De rena färgernas mästare

När man tar del av Elémire Zollas välavvägda reflektioner över färgvalörernas interioriserande verkan i Nicholas Roerichs målningar (i The Hermetic Journal 34, vintern 1986) är det inte utan att man slås av vissa likheter med Ivan Aguélis beskrivning av den schweiziska himlen med dess ”förvånansvärda, underbara blåa färger” där ”[b]ergen likna vita, orörliga moln” och ”[d]e branta stupen fånga solljuset på samma sätt som genomskinliga pokaler innesluta gyllne viner”. Båda texterna är små prosalyriska provkartor på hur en speciellt intensiv upplevelse av naturens orörda majestät kan bidra till klarhet och lyftning i vårt inre landskap. Och båda förmår de därmed ytterligare berika vår upplevelse av den sublimt monumentala målarkonsten hos Roerich – en de rena färgernas mästare.

»What strikes one first in N.K. Roerich’s paintings is an austere, ascetic, and yet heady intensity. As one takes them slowly in, their technical subtleties start unfolding. The dazzling gamut of colours appears to be strictly keyed to deep violet – not the flower’s velvety plush, but the sleek glaze of amethysts. One notices also that the superb, unassuming draughtsmanship is playing strange games with us. We are made to feel that each stone is pressed down upon the earth by its unwieldy, harsh, crushing mass, and yet at the same time outlines are threaded out so neatly, so finely, that the most towering shapes seem to be weightless, in suspension, as if part of a scenario. Eventually we become aware of the complexities of the lighting.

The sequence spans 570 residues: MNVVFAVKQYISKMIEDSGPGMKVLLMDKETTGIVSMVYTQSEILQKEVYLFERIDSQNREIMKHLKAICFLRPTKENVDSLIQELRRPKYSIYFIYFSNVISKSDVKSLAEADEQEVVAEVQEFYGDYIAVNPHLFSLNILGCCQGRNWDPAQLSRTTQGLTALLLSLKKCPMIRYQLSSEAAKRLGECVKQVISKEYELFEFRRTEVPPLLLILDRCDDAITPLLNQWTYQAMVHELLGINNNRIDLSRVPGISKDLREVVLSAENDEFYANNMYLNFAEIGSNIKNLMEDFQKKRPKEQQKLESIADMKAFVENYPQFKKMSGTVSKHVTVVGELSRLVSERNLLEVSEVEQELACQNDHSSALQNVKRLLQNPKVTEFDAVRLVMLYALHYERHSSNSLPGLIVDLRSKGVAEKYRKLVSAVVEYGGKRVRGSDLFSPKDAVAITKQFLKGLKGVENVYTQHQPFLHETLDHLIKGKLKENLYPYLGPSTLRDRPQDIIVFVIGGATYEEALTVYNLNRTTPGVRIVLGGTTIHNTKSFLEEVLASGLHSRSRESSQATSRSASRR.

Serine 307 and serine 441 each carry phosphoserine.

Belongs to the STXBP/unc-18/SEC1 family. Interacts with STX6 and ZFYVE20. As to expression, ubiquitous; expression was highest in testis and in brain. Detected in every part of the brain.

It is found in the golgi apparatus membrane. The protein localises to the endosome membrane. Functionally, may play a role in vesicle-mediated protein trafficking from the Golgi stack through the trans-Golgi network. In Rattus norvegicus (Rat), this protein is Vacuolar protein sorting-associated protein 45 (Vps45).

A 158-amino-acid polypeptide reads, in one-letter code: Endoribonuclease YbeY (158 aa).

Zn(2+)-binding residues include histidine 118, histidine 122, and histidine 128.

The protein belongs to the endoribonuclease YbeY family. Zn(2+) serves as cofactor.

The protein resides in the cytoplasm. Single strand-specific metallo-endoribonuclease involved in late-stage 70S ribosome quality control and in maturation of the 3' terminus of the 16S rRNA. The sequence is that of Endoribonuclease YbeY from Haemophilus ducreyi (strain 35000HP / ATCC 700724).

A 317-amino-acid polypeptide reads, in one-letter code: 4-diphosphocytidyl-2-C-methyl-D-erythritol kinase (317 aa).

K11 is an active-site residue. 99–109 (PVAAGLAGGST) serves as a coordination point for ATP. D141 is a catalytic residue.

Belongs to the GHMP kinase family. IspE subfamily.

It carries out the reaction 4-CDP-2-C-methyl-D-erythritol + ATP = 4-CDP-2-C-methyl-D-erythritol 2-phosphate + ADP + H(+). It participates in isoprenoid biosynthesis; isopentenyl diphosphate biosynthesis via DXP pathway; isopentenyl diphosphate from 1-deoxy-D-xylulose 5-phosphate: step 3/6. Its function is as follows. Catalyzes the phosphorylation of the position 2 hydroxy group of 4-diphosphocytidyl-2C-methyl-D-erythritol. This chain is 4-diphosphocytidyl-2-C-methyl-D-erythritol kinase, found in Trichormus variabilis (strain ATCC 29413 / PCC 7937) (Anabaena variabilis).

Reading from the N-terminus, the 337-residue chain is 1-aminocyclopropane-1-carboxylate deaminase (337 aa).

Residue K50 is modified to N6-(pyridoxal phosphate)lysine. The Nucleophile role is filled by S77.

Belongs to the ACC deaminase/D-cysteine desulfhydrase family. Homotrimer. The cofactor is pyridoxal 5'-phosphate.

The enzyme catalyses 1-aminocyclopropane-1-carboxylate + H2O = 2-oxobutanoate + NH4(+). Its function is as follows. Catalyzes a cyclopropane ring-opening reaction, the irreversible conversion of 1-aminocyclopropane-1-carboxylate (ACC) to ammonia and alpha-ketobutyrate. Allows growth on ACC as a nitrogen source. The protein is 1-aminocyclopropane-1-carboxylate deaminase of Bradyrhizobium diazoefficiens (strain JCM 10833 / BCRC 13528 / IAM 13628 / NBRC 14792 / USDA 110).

All kinds of illumination are drawn upon. Sunshine, from glowing orange and regal purple to stealthy twilight mauve. A steely moonlight. Starlight. But also a unique range of uncanny nightworld luminescences – the peculiar greens of burning coals, the faint glimmer at the heart of onyxes and black diamonds, the silvery linings of ice and snow in lightless crevices, the blue scintillation of sugar crushed in the dark. And the ground of all these effects is sheer, crystal translucency – Roerich’s famous high Himalayan terseness. His secret is the use of pure colours. Our eye is no longer used to them, we are glutted with centuries of dirty, indeterminate, mixed-up tints. One might well imagine Roerich worrying over a speck of dust on his paints, never using the same turpentine twice.

When absorbed in his scenery, we feel as if we breathed thin, intoxicating air, and we realise that a power-laden disclosure is being urged upon us. The hard, solemn and dazzling light is requesting of us that we strain our attention to the utmost; it is in the process of conveying something of ultimate importance. In fact these pictures carry a definite meaning: they open up vistas for us in our inwardness.«

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